What are the Women’s World Cup armbands and why were they created?

Women’s World Cup 2023: Live scores, fixtures, results, tables and top scorers

As Ali Riley and her New Zealand team claimed a surprise victory over Norway in the opening match of the 2023 Women’s World Cup on Thursday, the Football Ferns captain could be seen sporting a white and blue armband emblazoned with the words “Unite for Inclusion.”

In contrast, Steph Catley – who captained Australia in the absence of regular skipper Sam Kerr, who was injured – was wearing a similarly colored armband that said, “Unite for Indigenous Peoples” as the Matildas battled to a 1-0 win over Ireland in Sydney.

Those expressions represent two of the eight options that captains at the showpiece event can choose from after armbands became an unlikely talking point at the men’s event in 2022.

What are the eight Women’s World Cup armbands?

The eight different armbands each carry a “specific message” according to FIFA, falling under the governing body’s “Football Unites the World” campaign and in partnership with various United Nations’ agencies and the World Health Organization (WHO).

Unite for Inclusion – in partnership with UN Human Rights

Unite for Indigenous Peoples – in partnership with UN Human Rights

Unite for Gender Equality – in partnership with UN Women

Unite for Peace – in partnership with UNHCR, the UN Refugee Agency

Unite for Education for All – in partnership with the UN Educational, Scientific and Cultural Organization (UNESCO)

Unite for Zero Hunger – in partnership with the UN World Food Programme

Unite for Ending Violence Against Women – in partnership with UN Women

Football is Joy, Peace, Love, Hope & Passion – in partnership with the WHO

Why did FIFA sanction these armbands?

During last year’s men’s World Cup in Qatar, a number of European captains withdrew from wearing an armband adorned with a heart striped in different colors as part of the “OneLove” campaign.

The teams involved, which included England, the Netherlands and Germany, said in a statement that FIFA had threatened on-field sanctions – such as yellow cards – for any “breaches of kit regulations.”

The idea of wearing the armband was intended to represent a stand against all forms of discrimination – including solidarity with people of different genders and sexual identities.
It is notable that none of the listed options for the women’s captains explicitly mention LGBTQ rights – instead couching the issue in “themes” of “gender equality” and “inclusion.”

How were the armband themes chosen?

To choose the themes, a release on the FIFA website describes the “Football Unites the World” campaign as a “global movement to inspire, unite and develop through football.”

FIFA said it selected the specific causes following “extensive consultation with players and participating teams” in order to “raise awareness for several important social matters.”

In a separate statement from June 30, when the armbands were announced, FIFA President Gianni Infantino said: “Football unites the world and our global events, such as the FIFA Women’s World Cup, have a unique power to bring people together and provide joy, excitement, and passion.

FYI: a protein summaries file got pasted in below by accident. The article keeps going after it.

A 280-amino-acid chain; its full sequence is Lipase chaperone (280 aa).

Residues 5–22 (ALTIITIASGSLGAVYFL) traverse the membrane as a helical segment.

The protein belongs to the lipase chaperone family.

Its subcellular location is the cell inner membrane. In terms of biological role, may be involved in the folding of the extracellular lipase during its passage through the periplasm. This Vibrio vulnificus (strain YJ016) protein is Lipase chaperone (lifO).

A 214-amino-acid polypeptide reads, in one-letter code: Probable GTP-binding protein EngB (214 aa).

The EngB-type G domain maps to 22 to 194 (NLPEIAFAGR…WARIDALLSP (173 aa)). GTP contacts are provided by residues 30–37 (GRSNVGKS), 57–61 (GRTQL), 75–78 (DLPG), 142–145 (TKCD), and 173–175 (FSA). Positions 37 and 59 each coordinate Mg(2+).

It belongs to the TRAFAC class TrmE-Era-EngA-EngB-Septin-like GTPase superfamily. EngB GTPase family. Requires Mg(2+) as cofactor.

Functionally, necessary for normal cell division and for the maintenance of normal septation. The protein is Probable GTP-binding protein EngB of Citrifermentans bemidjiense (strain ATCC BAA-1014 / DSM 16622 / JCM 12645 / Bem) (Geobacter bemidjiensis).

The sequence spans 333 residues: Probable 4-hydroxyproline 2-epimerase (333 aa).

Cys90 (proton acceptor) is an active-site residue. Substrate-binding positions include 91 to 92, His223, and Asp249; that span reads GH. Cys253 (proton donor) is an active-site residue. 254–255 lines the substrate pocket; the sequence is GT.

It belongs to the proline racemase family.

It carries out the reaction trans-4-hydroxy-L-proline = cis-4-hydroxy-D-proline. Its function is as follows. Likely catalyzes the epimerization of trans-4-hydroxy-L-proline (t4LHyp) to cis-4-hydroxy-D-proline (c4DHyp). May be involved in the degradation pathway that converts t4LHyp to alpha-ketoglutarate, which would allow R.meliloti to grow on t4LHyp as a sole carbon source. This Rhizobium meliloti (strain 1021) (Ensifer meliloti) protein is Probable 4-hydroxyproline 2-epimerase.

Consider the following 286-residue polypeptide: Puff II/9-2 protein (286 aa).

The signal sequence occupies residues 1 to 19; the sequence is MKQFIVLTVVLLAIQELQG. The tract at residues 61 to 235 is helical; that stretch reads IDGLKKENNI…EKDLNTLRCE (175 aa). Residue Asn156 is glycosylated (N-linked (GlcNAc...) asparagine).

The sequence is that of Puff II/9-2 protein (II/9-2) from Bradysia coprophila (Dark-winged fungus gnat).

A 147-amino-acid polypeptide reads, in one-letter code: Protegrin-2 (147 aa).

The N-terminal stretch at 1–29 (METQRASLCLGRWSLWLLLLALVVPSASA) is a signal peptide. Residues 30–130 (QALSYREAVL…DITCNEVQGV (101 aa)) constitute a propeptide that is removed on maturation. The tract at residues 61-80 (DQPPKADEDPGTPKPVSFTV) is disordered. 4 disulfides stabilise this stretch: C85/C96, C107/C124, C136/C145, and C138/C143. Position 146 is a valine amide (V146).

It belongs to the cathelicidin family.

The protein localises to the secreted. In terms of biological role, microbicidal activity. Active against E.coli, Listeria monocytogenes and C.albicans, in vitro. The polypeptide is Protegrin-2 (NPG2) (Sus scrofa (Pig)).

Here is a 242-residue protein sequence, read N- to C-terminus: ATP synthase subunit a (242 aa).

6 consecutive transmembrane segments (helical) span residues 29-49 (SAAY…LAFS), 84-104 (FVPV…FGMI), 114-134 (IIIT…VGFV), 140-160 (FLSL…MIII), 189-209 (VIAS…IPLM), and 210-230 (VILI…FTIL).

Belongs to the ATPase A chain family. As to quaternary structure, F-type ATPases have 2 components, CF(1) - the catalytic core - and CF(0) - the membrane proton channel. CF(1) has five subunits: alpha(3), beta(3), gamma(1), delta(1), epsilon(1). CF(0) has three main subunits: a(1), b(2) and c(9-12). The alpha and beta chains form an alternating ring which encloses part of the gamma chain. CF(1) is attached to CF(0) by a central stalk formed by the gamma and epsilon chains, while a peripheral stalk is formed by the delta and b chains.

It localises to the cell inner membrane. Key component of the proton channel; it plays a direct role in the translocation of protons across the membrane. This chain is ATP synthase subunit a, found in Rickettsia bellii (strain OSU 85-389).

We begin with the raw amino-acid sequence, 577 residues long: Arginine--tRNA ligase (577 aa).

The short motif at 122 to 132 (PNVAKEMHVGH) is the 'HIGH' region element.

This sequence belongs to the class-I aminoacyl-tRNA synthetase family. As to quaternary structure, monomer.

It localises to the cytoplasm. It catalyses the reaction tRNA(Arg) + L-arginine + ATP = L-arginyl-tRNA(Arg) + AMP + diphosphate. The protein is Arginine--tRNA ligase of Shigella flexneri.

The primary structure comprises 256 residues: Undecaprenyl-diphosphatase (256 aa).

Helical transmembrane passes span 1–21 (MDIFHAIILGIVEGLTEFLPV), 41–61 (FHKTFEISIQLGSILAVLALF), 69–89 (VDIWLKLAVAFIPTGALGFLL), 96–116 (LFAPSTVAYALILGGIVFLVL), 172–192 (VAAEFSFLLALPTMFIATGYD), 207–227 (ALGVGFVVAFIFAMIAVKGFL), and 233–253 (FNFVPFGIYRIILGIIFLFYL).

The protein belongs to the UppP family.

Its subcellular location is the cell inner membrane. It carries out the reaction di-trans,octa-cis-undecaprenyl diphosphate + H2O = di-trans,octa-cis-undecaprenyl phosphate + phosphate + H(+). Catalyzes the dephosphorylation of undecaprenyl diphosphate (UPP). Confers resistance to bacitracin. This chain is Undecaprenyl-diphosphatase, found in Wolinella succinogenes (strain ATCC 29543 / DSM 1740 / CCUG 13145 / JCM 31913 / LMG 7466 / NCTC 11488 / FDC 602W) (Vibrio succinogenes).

“But football does even more than that – it can shine the spotlight on very important causes in our society.”

What has the reaction been to the armbands?

Several teams have embraced the causes highlighted by FIFA-sanctioned armbands. England captain Millie Bright said she planned to wear three different armbands for each of her team’s group stage matches.

“As a group, we felt really strongly about all the causes, and we couldn’t separate one from the other,” Bright said, according to Reuters.

“As a team, we know what we stand for, what we believe in and we also know the changes that we want to make. So regardless of an armband, we would like to think our actions and our morals represent everything that we believe in and stand for.”

Sarah Gregorius, representative for global players union FIFPRO, also supports the idea.

“You’ve got players who might feel something individually, but know because of their cultural context that that’s going to be a particularly dangerous stance to take, so it’s difficult to say, ‘This is the position on behalf of all 32 captains of all 32 national teams,’” Gregorius told Reuters.

Other forms of expression at the World Cup

While players have not been able to wear pride-colored armbands, that has not stopped them from finding other creative ways to express themselves about social issues.

New Zealander Riley’s painted nails were visible as she was interviewed after the match – one hand displaying the colors of the rainbow flag, the other displaying the colors of the trans flag – in an apparent show of support for the LGBTQ+ community.

She said: “I would love for us as captains to come together and working with FIFA to make sure that we are able to have a voice and are able to share what we believe in. But I am confident that we will find ways, no matter what, to make sure our voices are heard.”

Her colorful nails were praised across social media, “breaking the internet,” her club Angel City FC said on Instagram, alongside photos of her during the game.

“Nothing stopping Ali Riley from showing PRIDE at the World Cup this summer,” the website Women’s Sport Exchange tweeted.

Even Hollywood actress Jennifer Garner praised the New Zealand captain, commenting on Angel City’s post: “We stan (Ali Riley).”

This post appeared first on cnn.com